As American citizens we offered hundreds of millions in federal aid; but even more, we found ways to pull $10, $50, $100 out of our pockets to make sure the Haitians knew they were not alone. In addition to our currency we offered countless thoughts and prayers.

As a human race we demonstrated our shared value for life by immediately transcending geography, religious beliefs, and political systems to help. Perhaps, it was most evident when we saw the search and rescue teams made up of people from every corner of the earth.

That’s the power I want to talk about. By moving in accordance with our values and using our resources accordingly we can have a massive impact.

As the CEO of the North Valley Community Foundation I work with more than 10,000 donors and close to 500 local and international nonprofits. I know we understand the correlation between what we value and how we use our resources. But, do we understand the power we could wield as a community if we had consensus regarding our shared values and prioritized our resources accordingly?

Here is the point.

The time is now, to prepare for a post-recession economy, a post-recession community, and a post-recession world.

Our resources are more limited than ever before yet the demand for them has never been greater. The nonprofits and agencies I work with represent the national and international reality that we need to do more with less and less. This is true in our personal lives as well as in the public sector.

So, what can we do to ensure the quality of our own lives and the protection of the “quality of life” in our community?

Let’s consider two things.

If we express our values by how we spend our resources, including everything from how much time we give to our families to where we give our greenbacks than imagine what increased mindfulness would yield.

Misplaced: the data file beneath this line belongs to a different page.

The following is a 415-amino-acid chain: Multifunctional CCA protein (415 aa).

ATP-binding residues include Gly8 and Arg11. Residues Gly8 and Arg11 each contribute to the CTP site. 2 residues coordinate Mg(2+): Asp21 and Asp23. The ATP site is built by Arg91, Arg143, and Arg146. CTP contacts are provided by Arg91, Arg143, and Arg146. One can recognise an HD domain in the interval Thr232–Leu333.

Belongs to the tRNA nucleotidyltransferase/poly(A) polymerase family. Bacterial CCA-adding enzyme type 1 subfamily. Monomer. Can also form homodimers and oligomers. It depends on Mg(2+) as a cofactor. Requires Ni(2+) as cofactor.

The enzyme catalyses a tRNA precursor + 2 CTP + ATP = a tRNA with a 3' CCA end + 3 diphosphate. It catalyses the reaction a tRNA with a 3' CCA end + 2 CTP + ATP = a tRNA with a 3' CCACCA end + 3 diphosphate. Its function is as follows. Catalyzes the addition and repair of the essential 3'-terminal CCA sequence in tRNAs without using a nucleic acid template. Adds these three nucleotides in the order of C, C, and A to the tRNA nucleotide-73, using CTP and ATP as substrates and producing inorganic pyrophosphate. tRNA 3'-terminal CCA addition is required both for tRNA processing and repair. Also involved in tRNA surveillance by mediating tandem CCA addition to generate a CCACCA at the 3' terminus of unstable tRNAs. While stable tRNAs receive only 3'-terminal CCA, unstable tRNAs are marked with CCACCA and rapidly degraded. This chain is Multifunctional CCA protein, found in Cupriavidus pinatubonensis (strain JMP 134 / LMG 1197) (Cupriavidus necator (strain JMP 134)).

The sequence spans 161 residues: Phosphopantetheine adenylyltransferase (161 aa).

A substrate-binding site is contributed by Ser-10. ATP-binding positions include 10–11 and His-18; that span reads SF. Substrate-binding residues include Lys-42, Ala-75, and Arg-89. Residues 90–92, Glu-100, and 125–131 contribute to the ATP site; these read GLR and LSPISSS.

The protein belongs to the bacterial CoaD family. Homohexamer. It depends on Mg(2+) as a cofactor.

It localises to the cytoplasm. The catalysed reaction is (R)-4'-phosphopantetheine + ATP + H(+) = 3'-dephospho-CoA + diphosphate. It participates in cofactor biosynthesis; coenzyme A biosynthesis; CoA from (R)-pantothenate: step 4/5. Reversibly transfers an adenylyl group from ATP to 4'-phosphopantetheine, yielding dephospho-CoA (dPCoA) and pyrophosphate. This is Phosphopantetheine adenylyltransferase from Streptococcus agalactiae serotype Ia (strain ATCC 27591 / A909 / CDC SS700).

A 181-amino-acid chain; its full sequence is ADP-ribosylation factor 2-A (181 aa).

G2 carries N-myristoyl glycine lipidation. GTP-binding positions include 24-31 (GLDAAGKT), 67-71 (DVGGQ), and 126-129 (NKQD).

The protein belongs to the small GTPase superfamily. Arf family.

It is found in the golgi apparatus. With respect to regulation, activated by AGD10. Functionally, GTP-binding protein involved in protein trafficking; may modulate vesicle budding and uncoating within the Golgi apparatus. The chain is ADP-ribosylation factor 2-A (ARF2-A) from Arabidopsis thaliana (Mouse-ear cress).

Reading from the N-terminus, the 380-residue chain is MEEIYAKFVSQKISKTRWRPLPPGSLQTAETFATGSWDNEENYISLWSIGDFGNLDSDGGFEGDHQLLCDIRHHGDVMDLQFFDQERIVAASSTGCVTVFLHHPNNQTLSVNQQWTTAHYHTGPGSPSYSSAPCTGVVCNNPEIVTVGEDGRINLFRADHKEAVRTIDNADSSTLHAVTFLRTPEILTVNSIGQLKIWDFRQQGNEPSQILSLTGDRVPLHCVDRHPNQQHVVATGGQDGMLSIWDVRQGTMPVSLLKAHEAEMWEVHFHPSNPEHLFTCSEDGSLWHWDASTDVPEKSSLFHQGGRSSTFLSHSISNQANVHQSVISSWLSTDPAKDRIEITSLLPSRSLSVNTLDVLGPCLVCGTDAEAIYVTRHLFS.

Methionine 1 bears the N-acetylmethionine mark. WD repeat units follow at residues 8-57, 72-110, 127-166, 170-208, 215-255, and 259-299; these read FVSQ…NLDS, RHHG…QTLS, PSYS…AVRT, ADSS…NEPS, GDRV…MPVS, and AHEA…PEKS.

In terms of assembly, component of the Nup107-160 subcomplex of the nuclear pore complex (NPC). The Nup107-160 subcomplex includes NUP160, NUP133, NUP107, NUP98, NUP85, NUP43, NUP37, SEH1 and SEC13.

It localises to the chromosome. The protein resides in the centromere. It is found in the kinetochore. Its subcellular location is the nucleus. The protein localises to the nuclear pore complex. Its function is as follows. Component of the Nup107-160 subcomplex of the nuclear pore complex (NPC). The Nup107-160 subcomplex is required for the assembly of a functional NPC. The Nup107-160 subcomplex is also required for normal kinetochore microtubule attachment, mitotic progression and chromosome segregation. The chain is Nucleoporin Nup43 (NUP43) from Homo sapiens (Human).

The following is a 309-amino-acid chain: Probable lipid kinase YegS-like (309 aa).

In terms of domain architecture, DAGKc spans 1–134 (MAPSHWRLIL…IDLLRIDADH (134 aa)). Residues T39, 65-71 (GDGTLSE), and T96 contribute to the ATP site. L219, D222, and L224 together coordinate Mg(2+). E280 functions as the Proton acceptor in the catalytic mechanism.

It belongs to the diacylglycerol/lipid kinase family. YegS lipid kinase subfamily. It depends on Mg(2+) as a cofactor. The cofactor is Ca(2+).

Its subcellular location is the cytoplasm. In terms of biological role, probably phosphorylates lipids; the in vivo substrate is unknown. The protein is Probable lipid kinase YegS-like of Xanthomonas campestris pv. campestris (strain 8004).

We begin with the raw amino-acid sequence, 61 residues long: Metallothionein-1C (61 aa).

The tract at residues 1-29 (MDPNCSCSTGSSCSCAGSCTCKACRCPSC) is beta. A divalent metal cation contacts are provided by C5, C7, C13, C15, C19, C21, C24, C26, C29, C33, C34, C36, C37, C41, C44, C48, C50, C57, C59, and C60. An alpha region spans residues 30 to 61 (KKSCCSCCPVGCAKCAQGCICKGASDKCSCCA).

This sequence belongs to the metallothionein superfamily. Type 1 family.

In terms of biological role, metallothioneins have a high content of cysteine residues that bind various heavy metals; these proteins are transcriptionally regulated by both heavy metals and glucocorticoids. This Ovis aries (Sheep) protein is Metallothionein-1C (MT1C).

If every time we used a dollar we used it as an opportunity to align with our values, social and/or personal, what would change? Is what we’re buying, where we’re shopping, and the charities we’re giving to aligned with our values? Is that also true with how we spend our time, our energy, even our thoughts?

The second thing is to develop a public – philanthropic partnership, a partnership that could identify and prioritize our shared values, with a mechanism to glean everyone’s input. One sector simply cannot solve these challenges alone.
For example, if we decided that keeping local control of the Chico Unified School District was a shared value, tell me, what distance would be too far, what mountain would be too high?

If we value having excellent educational institutions, thriving local businesses, safe streets to walk along, clean parks, quality health-care and we were willing to align our personal and public resources to achieve those ends - what could stop us?
It simply does not take the earth to break open or the towers to collapse in order for us to move in sync with our values. It takes understanding the power of our time, energy and money when we align it with our values.


[Originally Published in the Enterprise Record 2010]

Thursday, February 4, 2010

Why Marriage Equality Matters

By Alexa Valavanis

I know we have pressing matters to tend to. Our homeless need shelter, our sick need care, our schools need resources, and our children need to be left a world they can thrive in; a world with clean water and air, with art and innovation, with religious freedom and equality. In fact, these are the very objects of my affection and what I’ve dedicated my life’s work to insuring.